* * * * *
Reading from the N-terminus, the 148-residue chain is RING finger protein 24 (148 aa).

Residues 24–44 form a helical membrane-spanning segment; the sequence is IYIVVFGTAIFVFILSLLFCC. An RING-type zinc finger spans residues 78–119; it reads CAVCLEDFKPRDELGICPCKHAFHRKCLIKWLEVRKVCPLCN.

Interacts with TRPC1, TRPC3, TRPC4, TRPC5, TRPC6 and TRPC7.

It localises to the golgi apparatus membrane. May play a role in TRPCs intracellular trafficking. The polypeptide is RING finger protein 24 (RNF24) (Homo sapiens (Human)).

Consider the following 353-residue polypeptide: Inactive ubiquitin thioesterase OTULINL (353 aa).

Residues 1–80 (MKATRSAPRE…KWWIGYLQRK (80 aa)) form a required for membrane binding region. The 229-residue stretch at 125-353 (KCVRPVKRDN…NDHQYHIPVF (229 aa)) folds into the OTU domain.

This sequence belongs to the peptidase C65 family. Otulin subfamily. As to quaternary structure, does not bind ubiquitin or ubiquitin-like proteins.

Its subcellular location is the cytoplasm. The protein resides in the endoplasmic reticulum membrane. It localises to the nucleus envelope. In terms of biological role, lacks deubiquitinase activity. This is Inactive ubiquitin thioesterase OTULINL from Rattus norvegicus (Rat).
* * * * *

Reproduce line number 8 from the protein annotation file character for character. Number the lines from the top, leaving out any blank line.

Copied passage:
Its subcellular location is the cytoplasm. The protein resides in the endoplasmic reticulum membrane. It localises to the nucleus envelope. In terms of biological role, lacks deubiquitinase activity. This is Inactive ubiquitin thioesterase OTULINL from Rattus norvegicus (Rat).